Longtime AIDS activists who have chanted in the streets for a quarter century joined supporters of the much newer Occupy Wall Street movement Wednesday in a march through lower Manhattan to demand better health services.
The protest marked 25 years since ACT UP — the AIDS Coalition to Unleash Power — was formed in the same Wall Street neighborhood.
Now, the group is asking government to impose a small tax on each Wall Street trade — a so-called "Robin Hood tax" to finance treatment and services for people with HIV.
"We just want one tiny portion of each penny," said Sharonann Lynch, an HIV policy adviser to Doctors Without Borders, an international medical humanitarian organization.
New York Stock Exchange workers jeered from the sidewalk as protesters wearing Robin Hood costumes were dragged across the pavement to clear Broadway for the stalled morning rush-hour traffic. The nine who had stood across Broadway, chained to each other, were then handcuffed and loaded into police vans.
Police used metal cutters to remove the chains.
About an hour later, more than 200 activists gathered near City Hall for the march on Wall Street. They were flanked by police in riot gear and on scooters.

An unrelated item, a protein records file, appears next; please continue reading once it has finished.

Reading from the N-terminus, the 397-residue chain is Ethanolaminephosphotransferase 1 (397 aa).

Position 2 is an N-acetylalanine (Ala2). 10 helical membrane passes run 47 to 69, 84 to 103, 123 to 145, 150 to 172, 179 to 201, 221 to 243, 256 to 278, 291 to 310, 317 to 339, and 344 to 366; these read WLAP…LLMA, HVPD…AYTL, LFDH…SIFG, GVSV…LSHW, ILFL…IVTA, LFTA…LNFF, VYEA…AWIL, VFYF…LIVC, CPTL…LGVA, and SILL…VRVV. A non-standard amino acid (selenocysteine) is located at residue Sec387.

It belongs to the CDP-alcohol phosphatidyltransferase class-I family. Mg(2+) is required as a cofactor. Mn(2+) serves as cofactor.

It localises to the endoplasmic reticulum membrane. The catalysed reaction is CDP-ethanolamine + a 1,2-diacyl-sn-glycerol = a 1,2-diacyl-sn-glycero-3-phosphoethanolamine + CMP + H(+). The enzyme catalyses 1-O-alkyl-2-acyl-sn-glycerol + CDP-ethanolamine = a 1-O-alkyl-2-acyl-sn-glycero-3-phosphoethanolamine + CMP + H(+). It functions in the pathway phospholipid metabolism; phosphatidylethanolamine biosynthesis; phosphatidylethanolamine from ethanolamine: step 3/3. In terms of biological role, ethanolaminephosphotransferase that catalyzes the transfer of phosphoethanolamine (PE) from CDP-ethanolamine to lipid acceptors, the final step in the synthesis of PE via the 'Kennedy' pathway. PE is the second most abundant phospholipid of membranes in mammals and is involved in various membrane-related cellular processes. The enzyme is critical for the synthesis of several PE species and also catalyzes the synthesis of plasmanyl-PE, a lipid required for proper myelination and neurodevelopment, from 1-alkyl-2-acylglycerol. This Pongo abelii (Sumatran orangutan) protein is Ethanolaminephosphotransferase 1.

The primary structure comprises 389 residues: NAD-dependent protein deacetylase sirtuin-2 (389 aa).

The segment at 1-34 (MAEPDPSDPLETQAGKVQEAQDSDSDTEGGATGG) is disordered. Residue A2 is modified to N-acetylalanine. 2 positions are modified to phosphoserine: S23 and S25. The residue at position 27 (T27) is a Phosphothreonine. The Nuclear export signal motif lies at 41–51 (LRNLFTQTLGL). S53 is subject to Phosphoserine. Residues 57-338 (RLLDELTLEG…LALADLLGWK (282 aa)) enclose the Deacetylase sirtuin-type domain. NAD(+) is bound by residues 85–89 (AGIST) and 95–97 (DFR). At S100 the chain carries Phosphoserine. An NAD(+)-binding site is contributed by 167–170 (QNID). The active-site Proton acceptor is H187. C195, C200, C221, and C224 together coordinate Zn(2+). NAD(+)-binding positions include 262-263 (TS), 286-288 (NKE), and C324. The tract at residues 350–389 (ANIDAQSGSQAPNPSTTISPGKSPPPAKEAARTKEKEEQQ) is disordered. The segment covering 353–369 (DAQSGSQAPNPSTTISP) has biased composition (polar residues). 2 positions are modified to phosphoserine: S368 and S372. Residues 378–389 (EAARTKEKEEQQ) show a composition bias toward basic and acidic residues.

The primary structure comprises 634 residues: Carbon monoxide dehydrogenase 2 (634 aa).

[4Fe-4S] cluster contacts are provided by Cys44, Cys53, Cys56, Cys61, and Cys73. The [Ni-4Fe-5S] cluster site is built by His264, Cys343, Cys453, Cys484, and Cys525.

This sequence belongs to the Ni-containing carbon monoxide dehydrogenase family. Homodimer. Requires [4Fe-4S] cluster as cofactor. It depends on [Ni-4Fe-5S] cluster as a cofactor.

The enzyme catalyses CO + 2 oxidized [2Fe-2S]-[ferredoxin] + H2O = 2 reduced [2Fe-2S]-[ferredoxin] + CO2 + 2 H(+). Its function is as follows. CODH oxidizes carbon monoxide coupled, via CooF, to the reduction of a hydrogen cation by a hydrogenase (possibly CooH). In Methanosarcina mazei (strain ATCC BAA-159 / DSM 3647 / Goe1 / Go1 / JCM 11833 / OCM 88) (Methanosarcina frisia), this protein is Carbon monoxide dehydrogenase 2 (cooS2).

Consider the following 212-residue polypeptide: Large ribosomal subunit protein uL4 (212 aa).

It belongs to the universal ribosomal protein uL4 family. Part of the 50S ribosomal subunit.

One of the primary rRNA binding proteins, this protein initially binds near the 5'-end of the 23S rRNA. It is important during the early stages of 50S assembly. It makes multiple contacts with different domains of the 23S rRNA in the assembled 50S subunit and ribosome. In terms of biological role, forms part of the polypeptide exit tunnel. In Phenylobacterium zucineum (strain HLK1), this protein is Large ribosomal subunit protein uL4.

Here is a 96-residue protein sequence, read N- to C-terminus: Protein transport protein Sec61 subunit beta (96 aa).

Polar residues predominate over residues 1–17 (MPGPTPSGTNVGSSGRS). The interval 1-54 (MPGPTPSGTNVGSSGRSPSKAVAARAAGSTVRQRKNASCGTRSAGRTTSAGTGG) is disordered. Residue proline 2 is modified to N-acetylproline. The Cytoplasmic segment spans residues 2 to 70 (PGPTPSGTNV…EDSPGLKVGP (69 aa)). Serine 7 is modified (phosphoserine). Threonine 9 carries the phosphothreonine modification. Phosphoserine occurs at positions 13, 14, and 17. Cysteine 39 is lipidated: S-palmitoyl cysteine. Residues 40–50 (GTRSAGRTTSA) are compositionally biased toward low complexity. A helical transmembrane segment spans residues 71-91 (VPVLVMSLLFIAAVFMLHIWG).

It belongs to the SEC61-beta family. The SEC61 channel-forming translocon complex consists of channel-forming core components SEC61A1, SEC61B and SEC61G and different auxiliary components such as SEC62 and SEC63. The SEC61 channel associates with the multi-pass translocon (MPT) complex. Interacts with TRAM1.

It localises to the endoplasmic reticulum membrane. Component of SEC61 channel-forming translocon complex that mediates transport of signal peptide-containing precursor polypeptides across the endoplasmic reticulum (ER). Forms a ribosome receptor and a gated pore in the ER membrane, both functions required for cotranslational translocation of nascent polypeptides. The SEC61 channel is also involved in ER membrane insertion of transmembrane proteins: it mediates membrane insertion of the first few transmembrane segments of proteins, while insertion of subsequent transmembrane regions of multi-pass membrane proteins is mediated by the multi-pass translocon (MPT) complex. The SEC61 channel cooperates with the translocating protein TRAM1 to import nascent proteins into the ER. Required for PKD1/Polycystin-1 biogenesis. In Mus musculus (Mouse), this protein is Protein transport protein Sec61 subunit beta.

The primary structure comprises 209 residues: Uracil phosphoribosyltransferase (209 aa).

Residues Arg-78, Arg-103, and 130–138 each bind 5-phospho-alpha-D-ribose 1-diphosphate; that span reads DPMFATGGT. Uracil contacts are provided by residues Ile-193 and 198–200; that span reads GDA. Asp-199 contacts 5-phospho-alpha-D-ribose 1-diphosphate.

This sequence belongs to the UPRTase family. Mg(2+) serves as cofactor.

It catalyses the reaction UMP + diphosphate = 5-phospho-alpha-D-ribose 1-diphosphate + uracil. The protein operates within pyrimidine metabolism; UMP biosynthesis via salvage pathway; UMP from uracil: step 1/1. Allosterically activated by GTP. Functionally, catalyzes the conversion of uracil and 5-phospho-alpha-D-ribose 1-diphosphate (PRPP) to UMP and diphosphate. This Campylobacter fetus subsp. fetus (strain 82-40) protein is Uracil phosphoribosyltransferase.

ACT UP was founded in March 1987 with hundreds of activists staging a protest in the same area against the high cost and low availability of HIV medications.
Eric Sawyer, a founding member of the group that now includes chapters worldwide, said he and others returned for good reason.
When it comes to AIDS treatment and other services, he said, "big business is not funding anything, but they got the bailout."
Another longtime ACT UP member, Julie Davids, said it made sense for the organization to march with Occupy supporters.
"ACT UP has always looked at the AIDS crisis through an economic justice lens and has always recognized that obstacles were rooted in greed and the profit motive," she said.
At another point in the march, protesters dragged couches and chairs into the middle of Broadway, chanting "Housing saves lives!" to draw attention to what they said was the lack of adequate housing assistance available to people with HIV. One protesting woman faced police while sitting on a toilet that was part of the makeshift "home" and its furnishings.
New York City Council member Ydanis Rodriguez, whose district includes upper Manhattan's largely minority Washington Heights, said HIV patients have been hurt by a reduction of services because of budget cuts.
"We're asking the mayor and other politicians to be more creative with finances — for instance, by supporting this Wall Street tax," he said.
Sawyer said supporters of the transaction tax would like to see it implemented both in the United States and abroad — especially on the two biggest stock exchanges, in London and New York — potentially raising billions of dollars over time.
The money could be used for medical and social services for people with HIV and AIDS, as well as help implement universal health care, said Sawyer, who works for UNAIDS, the Joint United Nations Programme on HIV and AIDS, the world body's main advocate for global action on the epidemic.